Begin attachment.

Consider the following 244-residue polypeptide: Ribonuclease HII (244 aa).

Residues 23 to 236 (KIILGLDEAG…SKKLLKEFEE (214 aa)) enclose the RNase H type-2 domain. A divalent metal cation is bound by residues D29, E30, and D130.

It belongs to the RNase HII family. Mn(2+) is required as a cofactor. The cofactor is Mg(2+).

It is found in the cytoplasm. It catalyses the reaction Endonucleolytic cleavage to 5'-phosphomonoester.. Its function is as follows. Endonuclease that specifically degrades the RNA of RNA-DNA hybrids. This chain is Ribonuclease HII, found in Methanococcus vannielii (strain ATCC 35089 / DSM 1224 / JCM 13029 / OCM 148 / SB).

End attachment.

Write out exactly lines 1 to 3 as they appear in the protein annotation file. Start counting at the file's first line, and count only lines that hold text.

Consider the following 244-residue polypeptide: Ribonuclease HII (244 aa).

Residues 23 to 236 (KIILGLDEAG…SKKLLKEFEE (214 aa)) enclose the RNase H type-2 domain. A divalent metal cation is bound by residues D29, E30, and D130.

It belongs to the RNase HII family. Mn(2+) is required as a cofactor. The cofactor is Mg(2+).